Staff Spotlight: Alisia Sansom

Our strapping team of bright-eyed employees here at pictureline are photography enthusiasts, just like you, and we want to share a little bit about each of them and their photography style. Today we're hanging out with Alisia who is a photographer and sales associate here at the store. Alisia studied philosophy and art before moving to New York City in 2003. Since then, she has been working as a freelance photographer—shooting for various non-profit organizations, advertising agencies and magazines.

What Do You Shoot With?
In the past, I have shot mostly with a Mamiya 645 (still hanging in there with film), a Canon 5D, and, on occasion, a Holga. I just recently bought a Fuji x100 and am sort of in love with it, so I may be using that a lot in the future.

What is your photography style/philosophy?
I've always been inspired the most by documentary photography. I love the historical aspect of it—the idea that somehow you are preserving a moment in history. I like that there is usually a story behind documentary photographs. I like learning what that is. I like the honesty and simplicity of it. I can definitely appreciate what's been accomplished in photography since the digital revolution, but for me, the core of photography is the storytelling aspect of it. I think that style of shooting (being behind the scenes rather than directing) also lends itself well to my personality type.

Tell us about some of your favorite photos you've taken.
One of my favorite photographs I've shot was for the Vietnam School for the Blind. I was in Ho Chi Minh City and had been shooting at the school for about four days. It was Memorial Day, and some of the children were going to the cemetery to put flowers on the grave stone of one of their friends who had recently passed away. At this point I had learned a lot about the relationship blind people have with light and how, in a sense, they see in light. I liked how the image above illustrated that relationship.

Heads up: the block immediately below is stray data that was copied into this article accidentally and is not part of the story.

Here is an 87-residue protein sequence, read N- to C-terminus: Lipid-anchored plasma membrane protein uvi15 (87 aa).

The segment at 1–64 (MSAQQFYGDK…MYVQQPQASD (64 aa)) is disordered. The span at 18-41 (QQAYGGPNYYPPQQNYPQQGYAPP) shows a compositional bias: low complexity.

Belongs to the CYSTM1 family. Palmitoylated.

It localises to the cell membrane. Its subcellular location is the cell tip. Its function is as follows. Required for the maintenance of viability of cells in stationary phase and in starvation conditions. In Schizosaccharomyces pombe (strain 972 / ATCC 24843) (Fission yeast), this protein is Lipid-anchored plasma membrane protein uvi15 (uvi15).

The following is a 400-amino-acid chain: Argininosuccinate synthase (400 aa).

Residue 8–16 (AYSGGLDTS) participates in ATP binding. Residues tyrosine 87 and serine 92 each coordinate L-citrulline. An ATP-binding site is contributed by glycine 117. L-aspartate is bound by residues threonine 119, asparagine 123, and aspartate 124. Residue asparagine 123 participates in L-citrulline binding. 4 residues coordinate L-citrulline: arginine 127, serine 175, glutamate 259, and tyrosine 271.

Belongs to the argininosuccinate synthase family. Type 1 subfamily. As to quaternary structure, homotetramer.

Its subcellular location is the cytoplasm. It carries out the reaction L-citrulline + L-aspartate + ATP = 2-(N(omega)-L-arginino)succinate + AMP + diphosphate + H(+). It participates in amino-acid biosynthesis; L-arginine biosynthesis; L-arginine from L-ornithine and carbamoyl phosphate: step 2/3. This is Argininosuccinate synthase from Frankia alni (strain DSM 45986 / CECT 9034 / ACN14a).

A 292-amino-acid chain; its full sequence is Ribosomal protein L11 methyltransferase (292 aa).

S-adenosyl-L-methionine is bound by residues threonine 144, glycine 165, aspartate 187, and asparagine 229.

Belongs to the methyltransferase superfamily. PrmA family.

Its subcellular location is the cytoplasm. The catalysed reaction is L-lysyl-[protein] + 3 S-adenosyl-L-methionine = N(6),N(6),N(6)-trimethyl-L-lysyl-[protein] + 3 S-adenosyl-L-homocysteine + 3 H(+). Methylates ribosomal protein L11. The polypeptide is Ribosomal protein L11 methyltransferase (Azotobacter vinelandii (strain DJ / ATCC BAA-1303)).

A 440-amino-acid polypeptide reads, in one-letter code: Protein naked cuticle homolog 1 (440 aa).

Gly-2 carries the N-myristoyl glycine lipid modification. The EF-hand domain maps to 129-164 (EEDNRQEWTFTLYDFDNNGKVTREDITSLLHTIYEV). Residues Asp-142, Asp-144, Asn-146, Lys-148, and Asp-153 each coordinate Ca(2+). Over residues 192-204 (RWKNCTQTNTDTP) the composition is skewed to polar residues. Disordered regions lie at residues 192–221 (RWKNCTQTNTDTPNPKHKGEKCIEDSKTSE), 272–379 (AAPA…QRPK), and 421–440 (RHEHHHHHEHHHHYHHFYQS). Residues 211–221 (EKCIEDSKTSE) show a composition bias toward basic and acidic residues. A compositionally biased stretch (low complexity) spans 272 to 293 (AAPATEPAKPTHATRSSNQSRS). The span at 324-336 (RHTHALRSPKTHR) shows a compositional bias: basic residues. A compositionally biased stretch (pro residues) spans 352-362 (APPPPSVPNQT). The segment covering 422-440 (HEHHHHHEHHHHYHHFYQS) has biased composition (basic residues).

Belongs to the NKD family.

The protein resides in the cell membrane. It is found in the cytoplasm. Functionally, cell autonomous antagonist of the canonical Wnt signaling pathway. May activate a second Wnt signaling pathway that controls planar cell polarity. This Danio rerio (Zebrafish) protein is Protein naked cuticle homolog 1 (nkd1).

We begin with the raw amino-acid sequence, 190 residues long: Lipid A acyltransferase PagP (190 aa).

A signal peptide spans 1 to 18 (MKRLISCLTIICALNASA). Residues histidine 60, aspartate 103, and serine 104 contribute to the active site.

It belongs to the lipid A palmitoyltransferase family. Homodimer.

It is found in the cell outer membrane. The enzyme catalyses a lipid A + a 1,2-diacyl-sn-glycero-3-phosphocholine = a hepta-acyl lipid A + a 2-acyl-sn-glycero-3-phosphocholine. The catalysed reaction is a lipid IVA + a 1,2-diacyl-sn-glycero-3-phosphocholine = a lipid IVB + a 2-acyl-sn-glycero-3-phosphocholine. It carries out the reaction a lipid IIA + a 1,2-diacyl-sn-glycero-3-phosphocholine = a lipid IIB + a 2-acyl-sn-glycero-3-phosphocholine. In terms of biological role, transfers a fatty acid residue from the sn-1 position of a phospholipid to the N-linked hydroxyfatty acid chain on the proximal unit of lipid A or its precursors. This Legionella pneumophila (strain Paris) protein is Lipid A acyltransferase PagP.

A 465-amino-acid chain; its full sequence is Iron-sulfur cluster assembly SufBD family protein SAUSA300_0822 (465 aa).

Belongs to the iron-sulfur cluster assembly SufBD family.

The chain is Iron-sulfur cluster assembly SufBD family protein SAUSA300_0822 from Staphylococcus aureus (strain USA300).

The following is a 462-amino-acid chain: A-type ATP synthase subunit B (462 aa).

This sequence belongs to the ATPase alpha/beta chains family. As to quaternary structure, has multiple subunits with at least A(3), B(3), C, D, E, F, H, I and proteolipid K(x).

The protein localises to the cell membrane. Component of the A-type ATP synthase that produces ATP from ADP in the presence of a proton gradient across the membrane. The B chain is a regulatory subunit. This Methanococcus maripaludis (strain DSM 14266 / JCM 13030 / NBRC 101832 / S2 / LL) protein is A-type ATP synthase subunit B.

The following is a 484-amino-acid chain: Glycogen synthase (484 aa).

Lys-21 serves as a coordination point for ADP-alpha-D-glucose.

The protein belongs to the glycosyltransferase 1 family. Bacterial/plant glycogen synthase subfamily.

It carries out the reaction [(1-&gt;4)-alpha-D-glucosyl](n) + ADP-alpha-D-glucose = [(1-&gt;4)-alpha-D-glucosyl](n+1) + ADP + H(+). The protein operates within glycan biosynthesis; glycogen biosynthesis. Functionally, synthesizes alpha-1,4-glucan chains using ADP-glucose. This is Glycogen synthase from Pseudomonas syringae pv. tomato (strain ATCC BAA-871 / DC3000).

The image to the right was for a personal project. I wanted to photograph my family in a way that would be interesting to people outside of those that knew them. Everyone likes pictures of their own children, but I wanted the interest to extend beyond that. It was a personal challenge for me to see if I could photograph something familiar in an interesting way. So I took the approach I usually do with these sorts of projects and waited with my camera in hand. I'm not sure what inspired my nephew to do this, but when he did, I was there. It took three days to get it.

What's the best part about travel photography? And where's your favorite place you've photographed?
I think the best part about travel photography is that you get to discover a new place and often learn a lot about something outside of your usual realm of learning. I did a project last summer for Barrick Gold and spent a week with gold miners from around the world. I learned a lot about mining—something I had never even given much thought to before. I also like the creative freedom that comes with these projects. Usually I ask what they're wanting to say or illustrate with the images, and once I have an understanding of that, I can execute it however I see fit.

I think my favorite place I've photographed has probably been in Southeast Asia. Perhaps because it is so different from what we have here. I like that feeling that you're walking from one world to another.

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